If you are positive that you want to rent it out, and are not going to consider selling, I would talk with a qualified mortgage professional that can spell out your financial options.  A cosigner may be required to qualify for the loan, depending on your situation.  

If you do not have a lender you trust, the Realtor you choose can make personal recommendations to you.

If you would like a rental analysis and/or market evaluation of what your house could sell for, I would be happy to assist.  We help those buy and sell but also manage property for people in your type of situation.

The best of luck.:)
  • November 14 2013
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If you purchase another home the biggest thing of course is ensuring that it is owner occupied status from the bank. That allows you to stay with the current low down payment options of FHA 3.5% or Conventional 5% (there is 3% but it has a lot of restrictions...still possible to do)

Now, you can not have an FHA loan on two homes. So, if your current loan is FHA you have to go Conventional on your other home. There are exceptions (like buying a duplex), but you need to keep this in mind.

Biggest problem? Your DTI gets effected for buying a 2nd home, because you can not count rental income right away for loan qualifications. Your current mortgage payment will be counted as a debt, so you may not get pre-approved for as much as you want. Some people will choose to add a co-signer to get around this, or buy a duplex (because you can count rent if a tenant is living there towards income).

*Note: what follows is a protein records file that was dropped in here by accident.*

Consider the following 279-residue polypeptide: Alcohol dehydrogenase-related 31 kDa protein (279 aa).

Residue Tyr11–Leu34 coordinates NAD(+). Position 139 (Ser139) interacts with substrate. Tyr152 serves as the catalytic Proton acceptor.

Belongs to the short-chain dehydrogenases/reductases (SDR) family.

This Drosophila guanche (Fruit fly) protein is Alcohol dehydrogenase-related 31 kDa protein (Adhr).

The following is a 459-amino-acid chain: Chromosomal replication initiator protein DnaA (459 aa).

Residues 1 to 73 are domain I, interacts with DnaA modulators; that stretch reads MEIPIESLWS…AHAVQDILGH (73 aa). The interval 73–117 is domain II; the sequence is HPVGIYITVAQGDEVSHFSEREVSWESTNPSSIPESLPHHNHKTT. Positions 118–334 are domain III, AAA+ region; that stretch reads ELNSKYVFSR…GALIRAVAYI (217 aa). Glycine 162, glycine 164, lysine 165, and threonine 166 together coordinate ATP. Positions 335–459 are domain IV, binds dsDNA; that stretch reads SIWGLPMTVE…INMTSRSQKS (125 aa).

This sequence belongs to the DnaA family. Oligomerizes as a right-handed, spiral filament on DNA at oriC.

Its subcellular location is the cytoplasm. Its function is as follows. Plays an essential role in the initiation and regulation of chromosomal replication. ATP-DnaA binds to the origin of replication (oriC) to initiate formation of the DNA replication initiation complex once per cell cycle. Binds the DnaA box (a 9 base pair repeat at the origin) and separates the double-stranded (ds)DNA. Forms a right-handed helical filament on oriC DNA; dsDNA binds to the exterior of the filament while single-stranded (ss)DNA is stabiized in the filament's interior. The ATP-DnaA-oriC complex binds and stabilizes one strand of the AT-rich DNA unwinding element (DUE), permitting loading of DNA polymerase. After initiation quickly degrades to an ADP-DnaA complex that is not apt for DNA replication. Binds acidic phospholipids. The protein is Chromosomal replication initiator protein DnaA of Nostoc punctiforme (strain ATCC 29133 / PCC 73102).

As for down payment the only 100% financing program available to you is Rural Housing. Think 50 minutes outside the cities for qualifying. VA of course is also 100% financing, and a very very slim change you would qualify for down payment assistance.

So what I may suggest for your next steps are the following:

1) Have the Realtor you choose to help you buy a home also complete a market analysis of your current one. They will determine the NET you can expect from selling the home, or if you are still underwater. Also, maybe even if you do make a profit on selling it is wiser to refinance or take out a HELOC. That is one other way to obtain a down payment for your other home.

2) As you can see there are a lot of financing implications to consider, and I don't expect you to know or understand all of them. Your Realtor will refer you to a great lender that understands what you want to do and will come up with the best solution that works for you.

Between the Realtor and Lender you will get the help you need to buy a second home and figure out the down payment situation. I would certainly love the opportunity to work with you, but one way to find Realtors is right here on Zillow. Look for Realtors that have testimonials from past clients. I believe that is the best way to know if a Realtor is a good fit for you or not.

Good Luck!

~Chris 
  • November 14 2013